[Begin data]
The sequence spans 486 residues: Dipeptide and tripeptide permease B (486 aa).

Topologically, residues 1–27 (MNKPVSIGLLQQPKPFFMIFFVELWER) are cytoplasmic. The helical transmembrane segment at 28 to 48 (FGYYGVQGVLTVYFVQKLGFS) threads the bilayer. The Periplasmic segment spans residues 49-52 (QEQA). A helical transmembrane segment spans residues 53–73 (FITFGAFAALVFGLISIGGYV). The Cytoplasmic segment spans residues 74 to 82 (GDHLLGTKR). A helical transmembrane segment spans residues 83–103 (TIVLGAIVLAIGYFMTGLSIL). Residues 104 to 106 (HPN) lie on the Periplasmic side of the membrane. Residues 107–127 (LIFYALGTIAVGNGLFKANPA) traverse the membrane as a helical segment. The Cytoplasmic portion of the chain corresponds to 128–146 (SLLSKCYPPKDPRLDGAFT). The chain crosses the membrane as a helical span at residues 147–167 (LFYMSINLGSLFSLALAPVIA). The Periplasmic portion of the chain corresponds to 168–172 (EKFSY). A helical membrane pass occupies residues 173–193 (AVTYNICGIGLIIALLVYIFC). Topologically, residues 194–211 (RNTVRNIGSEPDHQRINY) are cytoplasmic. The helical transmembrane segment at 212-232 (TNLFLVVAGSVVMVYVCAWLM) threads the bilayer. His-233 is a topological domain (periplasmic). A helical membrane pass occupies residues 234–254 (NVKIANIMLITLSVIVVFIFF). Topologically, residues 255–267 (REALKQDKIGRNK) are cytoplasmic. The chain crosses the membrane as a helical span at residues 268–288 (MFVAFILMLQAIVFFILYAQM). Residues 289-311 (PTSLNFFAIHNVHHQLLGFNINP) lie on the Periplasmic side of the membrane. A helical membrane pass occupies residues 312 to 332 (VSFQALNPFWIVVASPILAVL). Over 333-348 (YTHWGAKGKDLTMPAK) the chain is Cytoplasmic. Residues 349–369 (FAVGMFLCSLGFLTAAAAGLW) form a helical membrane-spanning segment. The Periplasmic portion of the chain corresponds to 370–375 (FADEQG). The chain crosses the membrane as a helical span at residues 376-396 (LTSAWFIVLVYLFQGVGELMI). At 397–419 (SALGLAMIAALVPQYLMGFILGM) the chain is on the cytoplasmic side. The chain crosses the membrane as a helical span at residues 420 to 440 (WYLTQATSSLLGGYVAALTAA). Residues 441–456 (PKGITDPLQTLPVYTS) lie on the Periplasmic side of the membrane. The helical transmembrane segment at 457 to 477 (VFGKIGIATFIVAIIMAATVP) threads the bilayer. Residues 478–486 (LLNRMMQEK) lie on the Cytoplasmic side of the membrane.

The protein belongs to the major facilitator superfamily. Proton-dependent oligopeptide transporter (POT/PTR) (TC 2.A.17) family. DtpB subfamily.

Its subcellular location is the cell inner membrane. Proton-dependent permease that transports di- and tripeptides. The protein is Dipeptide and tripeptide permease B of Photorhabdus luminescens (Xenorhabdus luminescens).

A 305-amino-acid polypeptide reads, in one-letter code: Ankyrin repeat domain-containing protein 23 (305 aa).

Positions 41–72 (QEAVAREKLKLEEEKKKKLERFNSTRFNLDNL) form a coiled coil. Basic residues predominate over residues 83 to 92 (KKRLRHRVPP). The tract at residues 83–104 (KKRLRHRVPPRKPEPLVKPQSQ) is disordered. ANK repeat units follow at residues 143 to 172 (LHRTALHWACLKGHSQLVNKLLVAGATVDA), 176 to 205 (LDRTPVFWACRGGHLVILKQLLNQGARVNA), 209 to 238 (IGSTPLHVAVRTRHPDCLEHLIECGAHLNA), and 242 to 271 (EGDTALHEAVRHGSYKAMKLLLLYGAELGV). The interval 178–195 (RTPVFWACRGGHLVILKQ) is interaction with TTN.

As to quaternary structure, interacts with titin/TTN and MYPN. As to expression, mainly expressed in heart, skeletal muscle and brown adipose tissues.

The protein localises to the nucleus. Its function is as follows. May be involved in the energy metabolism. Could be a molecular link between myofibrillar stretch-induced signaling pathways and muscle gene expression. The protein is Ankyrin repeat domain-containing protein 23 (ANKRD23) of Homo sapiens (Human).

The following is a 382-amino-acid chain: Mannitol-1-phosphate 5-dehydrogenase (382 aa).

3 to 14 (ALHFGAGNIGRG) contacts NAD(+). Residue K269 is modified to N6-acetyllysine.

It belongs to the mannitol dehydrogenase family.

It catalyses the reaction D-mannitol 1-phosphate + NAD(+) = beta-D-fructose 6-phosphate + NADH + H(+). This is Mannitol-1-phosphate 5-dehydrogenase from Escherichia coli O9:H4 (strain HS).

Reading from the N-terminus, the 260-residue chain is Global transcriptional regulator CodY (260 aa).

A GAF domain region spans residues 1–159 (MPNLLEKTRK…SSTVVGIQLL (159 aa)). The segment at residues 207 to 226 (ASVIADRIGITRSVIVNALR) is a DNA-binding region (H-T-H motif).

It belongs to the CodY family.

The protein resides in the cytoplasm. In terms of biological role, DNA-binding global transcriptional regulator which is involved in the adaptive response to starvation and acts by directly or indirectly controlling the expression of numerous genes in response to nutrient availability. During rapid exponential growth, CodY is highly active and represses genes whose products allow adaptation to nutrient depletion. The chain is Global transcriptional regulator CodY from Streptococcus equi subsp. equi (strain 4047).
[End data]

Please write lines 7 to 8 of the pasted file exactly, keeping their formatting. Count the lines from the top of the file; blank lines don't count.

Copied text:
As to quaternary structure, interacts with titin/TTN and MYPN. As to expression, mainly expressed in heart, skeletal muscle and brown adipose tissues.

The protein localises to the nucleus. Its function is as follows. May be involved in the energy metabolism. Could be a molecular link between myofibrillar stretch-induced signaling pathways and muscle gene expression. The protein is Ankyrin repeat domain-containing protein 23 (ANKRD23) of Homo sapiens (Human).